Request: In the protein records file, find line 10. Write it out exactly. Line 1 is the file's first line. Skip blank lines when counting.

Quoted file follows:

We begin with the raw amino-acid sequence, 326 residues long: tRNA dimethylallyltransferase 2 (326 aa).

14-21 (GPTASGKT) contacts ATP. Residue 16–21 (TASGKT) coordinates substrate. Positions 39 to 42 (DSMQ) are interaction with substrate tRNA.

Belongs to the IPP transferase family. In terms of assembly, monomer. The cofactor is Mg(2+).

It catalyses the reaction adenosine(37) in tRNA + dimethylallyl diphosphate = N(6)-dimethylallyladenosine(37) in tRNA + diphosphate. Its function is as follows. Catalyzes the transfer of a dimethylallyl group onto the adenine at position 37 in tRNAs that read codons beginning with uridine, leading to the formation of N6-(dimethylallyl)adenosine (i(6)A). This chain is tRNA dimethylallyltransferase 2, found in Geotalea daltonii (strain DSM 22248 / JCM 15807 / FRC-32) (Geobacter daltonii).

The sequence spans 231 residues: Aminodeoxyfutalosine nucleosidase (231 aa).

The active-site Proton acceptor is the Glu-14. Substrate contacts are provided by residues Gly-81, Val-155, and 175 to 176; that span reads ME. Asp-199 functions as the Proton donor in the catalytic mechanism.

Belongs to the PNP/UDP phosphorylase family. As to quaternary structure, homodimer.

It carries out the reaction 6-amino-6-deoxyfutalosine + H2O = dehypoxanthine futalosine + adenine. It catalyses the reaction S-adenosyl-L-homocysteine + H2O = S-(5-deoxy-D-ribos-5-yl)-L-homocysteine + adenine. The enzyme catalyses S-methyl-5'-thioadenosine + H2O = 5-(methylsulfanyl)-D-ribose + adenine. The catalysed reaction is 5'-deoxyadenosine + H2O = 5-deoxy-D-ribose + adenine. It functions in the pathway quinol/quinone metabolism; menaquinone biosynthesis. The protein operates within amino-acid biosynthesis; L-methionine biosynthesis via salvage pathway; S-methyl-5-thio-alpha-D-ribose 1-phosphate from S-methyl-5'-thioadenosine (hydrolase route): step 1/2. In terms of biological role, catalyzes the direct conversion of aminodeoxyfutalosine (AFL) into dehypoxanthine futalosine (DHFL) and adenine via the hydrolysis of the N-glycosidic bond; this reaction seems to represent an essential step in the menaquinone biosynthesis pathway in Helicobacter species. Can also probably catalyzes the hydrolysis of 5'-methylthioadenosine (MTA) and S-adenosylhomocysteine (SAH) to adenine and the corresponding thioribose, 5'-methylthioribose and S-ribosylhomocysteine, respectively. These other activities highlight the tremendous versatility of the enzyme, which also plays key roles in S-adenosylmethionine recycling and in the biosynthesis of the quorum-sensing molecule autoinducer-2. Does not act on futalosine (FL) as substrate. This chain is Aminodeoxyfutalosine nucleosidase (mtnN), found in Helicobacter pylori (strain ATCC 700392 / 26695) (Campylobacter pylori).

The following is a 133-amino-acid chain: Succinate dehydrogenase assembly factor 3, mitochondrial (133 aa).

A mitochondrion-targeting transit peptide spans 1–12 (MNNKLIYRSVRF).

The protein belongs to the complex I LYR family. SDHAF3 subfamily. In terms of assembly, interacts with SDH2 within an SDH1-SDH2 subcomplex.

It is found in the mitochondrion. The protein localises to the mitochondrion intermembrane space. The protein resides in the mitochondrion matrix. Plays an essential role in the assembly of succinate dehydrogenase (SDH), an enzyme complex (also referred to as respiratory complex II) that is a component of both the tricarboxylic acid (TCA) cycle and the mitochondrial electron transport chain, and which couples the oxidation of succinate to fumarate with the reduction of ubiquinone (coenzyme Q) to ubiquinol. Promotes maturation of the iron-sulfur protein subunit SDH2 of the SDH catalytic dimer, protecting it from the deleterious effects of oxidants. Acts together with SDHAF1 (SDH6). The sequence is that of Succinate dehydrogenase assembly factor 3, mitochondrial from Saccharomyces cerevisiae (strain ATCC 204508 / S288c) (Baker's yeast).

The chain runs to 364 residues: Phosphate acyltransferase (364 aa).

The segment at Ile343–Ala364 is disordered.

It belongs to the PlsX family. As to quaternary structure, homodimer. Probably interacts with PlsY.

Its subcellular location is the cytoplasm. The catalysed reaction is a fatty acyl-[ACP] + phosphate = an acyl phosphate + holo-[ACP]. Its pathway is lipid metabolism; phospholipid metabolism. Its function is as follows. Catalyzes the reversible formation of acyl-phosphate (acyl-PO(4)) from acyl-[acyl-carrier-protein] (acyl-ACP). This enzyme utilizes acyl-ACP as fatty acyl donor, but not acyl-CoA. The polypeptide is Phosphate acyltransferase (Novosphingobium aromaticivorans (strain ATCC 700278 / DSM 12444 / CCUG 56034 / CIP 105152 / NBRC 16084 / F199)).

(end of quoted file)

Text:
A mitochondrion-targeting transit peptide spans 1–12 (MNNKLIYRSVRF).